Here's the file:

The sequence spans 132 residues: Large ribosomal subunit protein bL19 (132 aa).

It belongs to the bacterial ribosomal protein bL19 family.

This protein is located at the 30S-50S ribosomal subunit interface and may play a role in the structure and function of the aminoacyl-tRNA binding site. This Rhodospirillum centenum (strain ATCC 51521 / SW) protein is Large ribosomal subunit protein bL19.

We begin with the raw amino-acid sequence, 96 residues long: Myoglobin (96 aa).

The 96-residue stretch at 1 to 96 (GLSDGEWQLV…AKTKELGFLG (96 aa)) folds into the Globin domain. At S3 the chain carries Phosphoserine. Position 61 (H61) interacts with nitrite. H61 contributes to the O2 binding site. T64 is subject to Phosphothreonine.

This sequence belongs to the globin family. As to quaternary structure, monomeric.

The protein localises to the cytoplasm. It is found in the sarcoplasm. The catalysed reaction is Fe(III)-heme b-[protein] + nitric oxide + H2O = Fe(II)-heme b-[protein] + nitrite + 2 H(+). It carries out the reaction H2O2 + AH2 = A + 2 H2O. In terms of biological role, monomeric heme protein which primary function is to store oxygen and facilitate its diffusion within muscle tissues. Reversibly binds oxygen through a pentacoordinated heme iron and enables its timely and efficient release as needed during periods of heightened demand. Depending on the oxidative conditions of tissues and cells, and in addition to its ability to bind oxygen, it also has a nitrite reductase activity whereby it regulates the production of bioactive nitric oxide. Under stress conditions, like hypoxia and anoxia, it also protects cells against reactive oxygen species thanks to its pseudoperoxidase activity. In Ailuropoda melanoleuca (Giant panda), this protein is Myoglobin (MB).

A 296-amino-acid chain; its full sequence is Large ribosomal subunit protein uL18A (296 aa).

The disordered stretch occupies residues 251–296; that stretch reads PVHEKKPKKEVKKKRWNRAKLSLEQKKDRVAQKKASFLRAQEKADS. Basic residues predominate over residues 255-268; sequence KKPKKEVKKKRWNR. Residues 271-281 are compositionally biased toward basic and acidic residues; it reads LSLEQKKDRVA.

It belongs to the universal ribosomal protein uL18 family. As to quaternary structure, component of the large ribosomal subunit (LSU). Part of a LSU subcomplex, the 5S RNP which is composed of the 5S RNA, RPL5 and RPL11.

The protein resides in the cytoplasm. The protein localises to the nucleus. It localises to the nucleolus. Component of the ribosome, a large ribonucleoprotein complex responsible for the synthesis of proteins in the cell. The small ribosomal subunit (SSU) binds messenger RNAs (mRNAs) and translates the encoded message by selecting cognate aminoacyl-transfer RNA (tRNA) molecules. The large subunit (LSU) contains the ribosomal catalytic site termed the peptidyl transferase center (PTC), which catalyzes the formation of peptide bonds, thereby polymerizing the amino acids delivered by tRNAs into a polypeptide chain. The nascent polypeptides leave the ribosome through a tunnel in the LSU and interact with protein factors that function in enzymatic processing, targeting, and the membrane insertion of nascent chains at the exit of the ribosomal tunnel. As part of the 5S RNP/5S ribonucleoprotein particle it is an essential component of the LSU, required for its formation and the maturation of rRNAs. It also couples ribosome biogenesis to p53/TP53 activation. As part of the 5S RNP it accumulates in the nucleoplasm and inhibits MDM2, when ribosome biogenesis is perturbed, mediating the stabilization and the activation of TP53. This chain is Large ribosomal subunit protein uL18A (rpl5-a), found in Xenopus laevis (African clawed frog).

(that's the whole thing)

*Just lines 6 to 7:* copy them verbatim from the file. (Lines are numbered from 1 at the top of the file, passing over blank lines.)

This sequence belongs to the globin family. As to quaternary structure, monomeric.

The protein localises to the cytoplasm. It is found in the sarcoplasm. The catalysed reaction is Fe(III)-heme b-[protein] + nitric oxide + H2O = Fe(II)-heme b-[protein] + nitrite + 2 H(+). It carries out the reaction H2O2 + AH2 = A + 2 H2O. In terms of biological role, monomeric heme protein which primary function is to store oxygen and facilitate its diffusion within muscle tissues. Reversibly binds oxygen through a pentacoordinated heme iron and enables its timely and efficient release as needed during periods of heightened demand. Depending on the oxidative conditions of tissues and cells, and in addition to its ability to bind oxygen, it also has a nitrite reductase activity whereby it regulates the production of bioactive nitric oxide. Under stress conditions, like hypoxia and anoxia, it also protects cells against reactive oxygen species thanks to its pseudoperoxidase activity. In Ailuropoda melanoleuca (Giant panda), this protein is Myoglobin (MB).